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Andy Warhol Film Project


The films Andy Warhol made in the 1960s are among the most significant works in the career of this prolific and mercurial American artist. In the short span of five years, from 1963 through 1968, Warhol produced nearly 650 films, including hundreds of silent Screen Tests, or portrait films, and dozens of full-length movies, in styles ranging from minimalist avant-garde to commercial “sexploitation.” Warhol’s films have been highly regarded for their radical explorations beyond the frontiers of conventional cinema. With works such as Empire (1964), his notorious eight-hour film of the Empire State Building, My Hustler (1965), a social comedy about gay life on Fire Island, and the double-screen The Chelsea Girls (1966), the first avant-garde film to achieve extensive commercial exhibition, Warhol redefined the film-going experience for a wide range of audiences and attracted serious critical attention as well as much publicity. In 1970, the artist withdrew his films from distribution; for the next twenty years, most critics and scholars could only reconstruct these works from reviews and other verbal accounts.


The Andy Warhol Film Project began in the 1980s when the Whitney Museum and The Museum of Modern Art (MoMA) agreed to collaborate on the largest archival research project in the history of American avant-garde cinema: to catalogue Warhol’s massive film collection, investigate its history, and preserve and re-release all of the films in conjunction with a program of scholarly research and publication. Warhol himself gave his approval to the Whitney’s project and handed over his original films to MoMA for cataloguing and storage in 1984. The joint project was launched publicly in 1988 with the Whitney’s exhibition, The Films of Andy Warhol, and with MoMA’s release of thirteen newly preserved titles.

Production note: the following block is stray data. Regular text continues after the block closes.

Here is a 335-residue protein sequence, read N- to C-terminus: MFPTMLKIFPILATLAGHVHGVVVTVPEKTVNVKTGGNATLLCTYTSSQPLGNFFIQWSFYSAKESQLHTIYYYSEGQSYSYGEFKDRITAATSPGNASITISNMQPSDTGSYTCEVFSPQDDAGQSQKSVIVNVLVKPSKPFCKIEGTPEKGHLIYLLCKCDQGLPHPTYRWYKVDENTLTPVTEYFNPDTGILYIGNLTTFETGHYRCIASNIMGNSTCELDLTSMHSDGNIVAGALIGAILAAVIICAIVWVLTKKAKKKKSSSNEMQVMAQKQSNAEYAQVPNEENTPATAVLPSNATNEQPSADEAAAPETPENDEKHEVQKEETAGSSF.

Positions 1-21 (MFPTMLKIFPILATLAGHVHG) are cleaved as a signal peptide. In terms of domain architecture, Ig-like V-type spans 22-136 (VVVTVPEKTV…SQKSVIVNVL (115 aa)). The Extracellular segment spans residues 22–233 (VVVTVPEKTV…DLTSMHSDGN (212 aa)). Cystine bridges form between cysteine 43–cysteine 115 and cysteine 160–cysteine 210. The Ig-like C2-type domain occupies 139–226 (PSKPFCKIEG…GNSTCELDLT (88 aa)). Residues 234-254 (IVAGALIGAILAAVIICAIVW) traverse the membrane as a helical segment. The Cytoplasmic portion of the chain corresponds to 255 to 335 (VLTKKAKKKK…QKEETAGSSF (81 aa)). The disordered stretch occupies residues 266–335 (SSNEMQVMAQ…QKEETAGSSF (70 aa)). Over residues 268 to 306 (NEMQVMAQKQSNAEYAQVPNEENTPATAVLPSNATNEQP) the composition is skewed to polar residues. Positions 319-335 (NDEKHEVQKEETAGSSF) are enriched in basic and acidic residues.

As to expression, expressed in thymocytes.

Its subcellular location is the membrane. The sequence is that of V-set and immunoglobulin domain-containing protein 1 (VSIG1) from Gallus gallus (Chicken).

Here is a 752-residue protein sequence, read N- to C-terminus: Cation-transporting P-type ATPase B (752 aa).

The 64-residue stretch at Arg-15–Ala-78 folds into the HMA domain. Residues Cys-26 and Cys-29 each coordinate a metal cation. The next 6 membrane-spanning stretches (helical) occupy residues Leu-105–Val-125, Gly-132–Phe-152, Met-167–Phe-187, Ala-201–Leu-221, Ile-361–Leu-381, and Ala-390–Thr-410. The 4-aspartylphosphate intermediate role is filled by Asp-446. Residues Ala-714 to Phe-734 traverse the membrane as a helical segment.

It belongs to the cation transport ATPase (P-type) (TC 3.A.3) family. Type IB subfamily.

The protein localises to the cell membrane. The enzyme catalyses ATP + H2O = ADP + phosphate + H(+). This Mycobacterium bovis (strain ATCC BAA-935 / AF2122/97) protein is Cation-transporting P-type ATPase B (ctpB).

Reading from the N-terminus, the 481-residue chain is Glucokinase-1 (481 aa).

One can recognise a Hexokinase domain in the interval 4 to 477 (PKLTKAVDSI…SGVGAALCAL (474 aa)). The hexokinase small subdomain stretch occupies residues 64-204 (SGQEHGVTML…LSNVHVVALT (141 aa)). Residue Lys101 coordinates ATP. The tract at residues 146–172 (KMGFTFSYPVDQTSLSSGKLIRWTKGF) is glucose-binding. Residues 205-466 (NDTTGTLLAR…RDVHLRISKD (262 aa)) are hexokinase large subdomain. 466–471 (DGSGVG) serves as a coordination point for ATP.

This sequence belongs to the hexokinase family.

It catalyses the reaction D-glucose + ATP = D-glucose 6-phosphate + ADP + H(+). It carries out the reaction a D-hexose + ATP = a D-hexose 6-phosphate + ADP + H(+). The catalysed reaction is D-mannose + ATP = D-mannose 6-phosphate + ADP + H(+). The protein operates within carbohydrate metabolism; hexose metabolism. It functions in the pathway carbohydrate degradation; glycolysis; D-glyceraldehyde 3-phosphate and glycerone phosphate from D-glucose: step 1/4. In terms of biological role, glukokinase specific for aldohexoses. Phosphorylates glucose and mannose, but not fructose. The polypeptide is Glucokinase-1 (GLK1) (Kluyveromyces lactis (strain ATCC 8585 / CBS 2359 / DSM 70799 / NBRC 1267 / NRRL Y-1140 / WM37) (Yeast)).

The extensive research undertaken by the Whitney will culminate in the publication of a two-volume catalogue raisonné of the Warhol films, which will include complete filmographic entries, film stills, and exhibition histories. The first volume of the catalogue raisonné, Andy Warhol Screen Tests, was published by Abrams in collaboration with the Whitney in 2006. The second volume of the catalogue raisonné, which is forthcoming and will include a comprehensive annotated bibliography for both volumes, will address the balance of Warhol’s film work.

Other Warhol exhibitions at the Whitney have included The Films of Andy Warhol: Part II (1994), which premiered fourteen newly preserved films, and Andy Warhol: Outer and Inner Space (1998), a double-screen installation of Warhol’s pioneering film-and-video portrait of Edie Sedgwick from 1965.

The archives of the Andy Warhol Film Project at the Whitney Museum are not yet open to the public, but specific written inquiries may be directed to


The Andy Warhol Film Project at the Whitney and the preservation of Warhol’s films by The Museum of Modern Art were funded by grants from The Andy Warhol Foundation for the Visual Arts, Inc.